I imagine there’s something in all of us that believes that we’re unconventional, that although I may be like others in many ways, there are many ways that I am exactly just like me. Our day to day patterns usually benefit from a radical new approach, and we tend to run up so well, only to get nervous and go back to the same old same old because it’s easier and autopilot-y and known.
As someone who tried for 25 years to quit drinking and then quit via unconventional miracle I am uncomfortably familiar with that way of doing things.
You may not know how I quit drinking, so I’ll tell you. I quit by deciding to never drink again. It happened one desperately hungover noon time on December 7, 2012. I had a vision of my future self and my life shifted permanently. I’ve not really pushed that out into the world because I am fearful of looking foolish or of not being believed. The evidence is here: me. Sober.
It was a radical new approach to getting sober: I decided I quit forever. I wasn’t going to one day at a time, AA, or rehab. I was going to look online and see what I could find. I decided to create my own way of quitting drinking. I found Mrs D and Tired of Thinking About Drinking. Belle and I were pen pals for several months. I invented my own sobriety, not by following known rules or proven methods but by listening to myself. It is working. I see it working for others, which thankfully makes me feel more real in some ways.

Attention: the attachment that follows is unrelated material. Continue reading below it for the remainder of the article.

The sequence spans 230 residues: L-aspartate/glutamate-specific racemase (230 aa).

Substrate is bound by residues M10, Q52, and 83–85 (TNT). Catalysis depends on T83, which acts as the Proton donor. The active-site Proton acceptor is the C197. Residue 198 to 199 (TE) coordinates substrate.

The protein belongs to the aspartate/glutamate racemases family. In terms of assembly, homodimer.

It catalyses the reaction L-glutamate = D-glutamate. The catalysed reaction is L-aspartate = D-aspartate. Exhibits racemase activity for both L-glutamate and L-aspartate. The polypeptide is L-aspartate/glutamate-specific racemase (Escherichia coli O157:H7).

Being unconventional takes skill. It takes finesse. There’s a lot of trust involved- trust that what I put out into the world is from a place of interest and curiosity. Believing in myself in ways that seem impossible and so hard- almost like I’m trying to convince myself how to fly. Pretty much exactly like that. Individuality is tough- it’s like going to the grocery store naked. Sometimes you don’t really want everyone to see that, and sometimes other people don’t really want to see that either.
When our ideas are different from the way things have always been or what makes people comfortable we can dismiss ourselves readily. That I think differently from the more vocal people in the world is evident to me: by that I mean to say that if you put me in a group I’ve learned to stay more quiet because I just don’t want to justify myself. Perhaps that’s lazy..perhaps protective, maybe even me being precious about my ideas.
There’s so much humility for me in my work, finally a measure of curiosity that begets more questions and less hiding. Less need for a degree that tells me I am allowed to come up with valid ideas. Not so much absolute thinking, but more learning.
I notice this makes people uncomfortable sometimes, and now I feel up to the challenge of hearing what they have to say, that the discomfort of difference isn’t a blow to my self esteem but a way to build my own interest in humans and how they behave, our patterns, the outdated habits that lend a quality of numbness to our lives. It boils down the bullshit so I am clear about what I’m talking about without it being an unchangeable state of mind.
A radical new approach is dedicated, dignified, and opens things up: that we use our own words, our own thoughts, our own methods of shaping ourselves and our lives. That we aren’t so concerned about avoiding discomfort by carefully choosing our words and actions but that we continue to build trust by allowing care and carelessness. That we learn each other through actual learning and not assumption.